A GROUNDSWELL of grassroots goodwill for Leeds bidding to be European Capital of Culture has meant the costs of applying could be slashed, one of the key people spearheading the campaign has said.
As reported in the Yorkshire Evening Post, the city is in talks to potentially put in a bid for the prestigious title in 2023.
However questions have been raised about the potential financing of the bid in a time of austerity - leading to an investigation by an internal council watchdog ahead of a crunch cabinet meeting next month.
Cluny Macpherson, Leeds City Council’s chief officer for culture, told the Sustainable Economy and Culture Scrutiny Board that there had been a “hugely energetic” response from grassroots arts organisations and experts in the sector. “We have had a lot of incoming support, he said. “The energy coming from the city is getting a life of its own. We are sure that the authority will be a minority funder in any bidding process.”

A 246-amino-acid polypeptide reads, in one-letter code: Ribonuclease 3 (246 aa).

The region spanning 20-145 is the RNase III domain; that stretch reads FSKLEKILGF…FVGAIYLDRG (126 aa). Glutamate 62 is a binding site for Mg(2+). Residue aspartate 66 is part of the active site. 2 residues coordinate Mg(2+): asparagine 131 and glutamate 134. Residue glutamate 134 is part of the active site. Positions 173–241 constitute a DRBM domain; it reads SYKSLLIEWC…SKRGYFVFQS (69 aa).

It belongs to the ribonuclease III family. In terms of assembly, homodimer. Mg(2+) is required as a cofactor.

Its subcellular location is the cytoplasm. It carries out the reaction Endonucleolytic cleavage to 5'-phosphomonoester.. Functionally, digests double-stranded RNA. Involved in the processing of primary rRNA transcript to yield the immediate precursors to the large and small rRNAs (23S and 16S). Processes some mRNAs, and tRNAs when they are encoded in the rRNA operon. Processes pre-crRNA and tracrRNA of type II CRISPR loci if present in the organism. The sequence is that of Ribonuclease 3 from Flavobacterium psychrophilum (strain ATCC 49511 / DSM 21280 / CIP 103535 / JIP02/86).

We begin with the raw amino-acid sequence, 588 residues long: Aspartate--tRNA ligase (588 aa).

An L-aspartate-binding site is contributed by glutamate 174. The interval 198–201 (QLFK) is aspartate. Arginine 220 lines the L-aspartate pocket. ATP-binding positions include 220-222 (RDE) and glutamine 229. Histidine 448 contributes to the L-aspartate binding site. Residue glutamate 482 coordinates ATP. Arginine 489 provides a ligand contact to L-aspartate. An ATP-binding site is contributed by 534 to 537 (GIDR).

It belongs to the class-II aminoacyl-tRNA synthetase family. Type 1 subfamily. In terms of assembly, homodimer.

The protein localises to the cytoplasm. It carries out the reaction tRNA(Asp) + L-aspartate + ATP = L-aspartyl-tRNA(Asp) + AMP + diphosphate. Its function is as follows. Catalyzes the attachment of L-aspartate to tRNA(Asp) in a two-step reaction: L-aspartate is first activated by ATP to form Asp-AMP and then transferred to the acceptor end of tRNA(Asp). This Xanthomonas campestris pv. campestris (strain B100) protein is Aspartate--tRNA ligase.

He said offers of free help had already been received from people with high-level expertise, and freelancers wanting to engage the city’s young people.
Leeds Beckett University has also offered £10,000 worth of “in kind” support.
The council has given the small three-strong bid team a £35,000 development budget, taken from existing arts funding, for the initial plans.
Mr Macpherson said there was “no reason to think” there would be a massive change in the scope and scale of funding needed in the initial bid stages.
However Conservative opposition councillor Dan Cohen urged the council not to be “coy about the costs”.
Any bid must be submitted by the end of 2016, with a winning city selected in 2018.